By Doug Fabian
The world’s population could top nine billion people by the year 2050, according to projections, and all of those people are going to boost demand for food. Even today, developing nations and increasing populations are raising global demand for food production. As such, farming, and all its component stages, should benefit. The appropriately named Market Vectors Agribusiness (MOO) is an exchange-traded fund (ETF) which is invested in many of the farming industry’s various aspects and should profit from this need for heightened farm production.
This non-diversified fund seeks results which, before fees and expenses, match the performance of an index that tracks various fields within the farming industry, such as: agri-chemicals, fertilizers, seeds and traits; irrigation equipment and farm machinery; and agricultural products like flour, grain, meat, poultry and sugar, aquaculture and fishing, live stocks and plantations.
Though MOO has gained only 1.63% so far this year, the fund is capable of solid gains like 2012’s 11.90% rise. For investors interested in additional income, MOO offers a dividend yield of 1.80%. Although weather can have a big impact on agricultural output, the long-term prospects of this fund are compelling because of the continued certainty of global food consumption as the population grows.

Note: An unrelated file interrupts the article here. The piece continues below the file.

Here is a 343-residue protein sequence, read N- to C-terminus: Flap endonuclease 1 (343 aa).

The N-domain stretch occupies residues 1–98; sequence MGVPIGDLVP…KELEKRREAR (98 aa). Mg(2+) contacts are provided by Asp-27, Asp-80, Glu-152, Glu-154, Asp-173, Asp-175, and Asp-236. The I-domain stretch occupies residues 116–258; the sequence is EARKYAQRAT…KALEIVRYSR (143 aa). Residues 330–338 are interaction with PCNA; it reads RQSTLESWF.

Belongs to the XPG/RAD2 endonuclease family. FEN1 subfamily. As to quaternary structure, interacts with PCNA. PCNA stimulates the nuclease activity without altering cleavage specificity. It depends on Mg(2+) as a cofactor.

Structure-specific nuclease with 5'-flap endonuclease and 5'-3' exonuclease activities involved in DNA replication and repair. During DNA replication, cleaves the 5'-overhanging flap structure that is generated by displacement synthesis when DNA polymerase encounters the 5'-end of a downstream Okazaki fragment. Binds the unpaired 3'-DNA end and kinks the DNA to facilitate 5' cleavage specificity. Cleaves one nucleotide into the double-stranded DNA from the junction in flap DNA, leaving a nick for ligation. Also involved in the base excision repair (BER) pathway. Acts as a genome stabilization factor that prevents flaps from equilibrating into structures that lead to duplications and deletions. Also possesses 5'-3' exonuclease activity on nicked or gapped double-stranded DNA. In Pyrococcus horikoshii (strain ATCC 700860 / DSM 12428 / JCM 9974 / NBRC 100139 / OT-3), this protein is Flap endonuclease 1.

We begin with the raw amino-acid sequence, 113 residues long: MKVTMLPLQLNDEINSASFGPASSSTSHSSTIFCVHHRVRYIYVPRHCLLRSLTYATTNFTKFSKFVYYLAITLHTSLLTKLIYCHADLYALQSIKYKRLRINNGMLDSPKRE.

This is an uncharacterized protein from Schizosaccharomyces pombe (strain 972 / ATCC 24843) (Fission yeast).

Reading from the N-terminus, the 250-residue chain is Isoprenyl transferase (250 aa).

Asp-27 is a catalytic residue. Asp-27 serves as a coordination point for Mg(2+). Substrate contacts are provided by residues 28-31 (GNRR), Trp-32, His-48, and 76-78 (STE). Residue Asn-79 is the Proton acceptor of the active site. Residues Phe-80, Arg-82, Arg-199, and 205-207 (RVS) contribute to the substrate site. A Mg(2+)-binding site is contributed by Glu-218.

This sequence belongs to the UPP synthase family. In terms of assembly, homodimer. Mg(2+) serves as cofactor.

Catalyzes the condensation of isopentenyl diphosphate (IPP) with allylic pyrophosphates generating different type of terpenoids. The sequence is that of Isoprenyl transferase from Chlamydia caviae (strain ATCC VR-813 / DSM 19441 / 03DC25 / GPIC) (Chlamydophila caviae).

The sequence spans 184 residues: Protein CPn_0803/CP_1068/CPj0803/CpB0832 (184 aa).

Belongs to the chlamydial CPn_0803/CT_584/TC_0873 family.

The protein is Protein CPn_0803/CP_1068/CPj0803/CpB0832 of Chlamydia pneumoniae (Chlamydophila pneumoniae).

Since MOO’s investments are spread out across the agricultural economy, this ETF has holdings in several sectors which assist and/or are assisted by farming. The biggest chunk, 52.47%, is invested in basic materials, while the remaining MOO assets are in consumer defensive, 27.51%, industrials, 17.86%, and consumer cyclical, 2.16%.
MOO’s top ten individually held companies comprise 58.25% of the fund’s total assets. And the top five of these holdings feature a fairly even distribution. In addition, these five holdings are companies that sell agricultural equipment, chemicals and seeds: Monsanto Company (MON), 8.33%; Syngenta AG (SYT), 7.60%; Deere & Company (DE), 6.71%; Potash Corp. of Saskatchewan, Inc. (POT.TO), 6.54%; and Archer-Daniels-Midland Company (ADM), 6.30%.
There are risks inherent in investing in agriculture. One is that demand for agricultural products and supplies depends on commodity prices, such as grain. Another is the success of a harvest. Naturally, bad weather can be devastating. Although MOO’s performance can be hit in the short run due to these and other risks, demand for agricultural supplies ultimately will drive the fund’s performance in the long run, especially as rising populations demand increasing amounts of food.
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